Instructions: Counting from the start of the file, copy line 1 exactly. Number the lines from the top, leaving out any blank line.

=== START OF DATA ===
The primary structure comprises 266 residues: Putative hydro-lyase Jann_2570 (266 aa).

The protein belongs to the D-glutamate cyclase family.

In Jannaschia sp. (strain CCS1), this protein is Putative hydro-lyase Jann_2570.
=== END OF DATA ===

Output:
The primary structure comprises 266 residues: Putative hydro-lyase Jann_2570 (266 aa).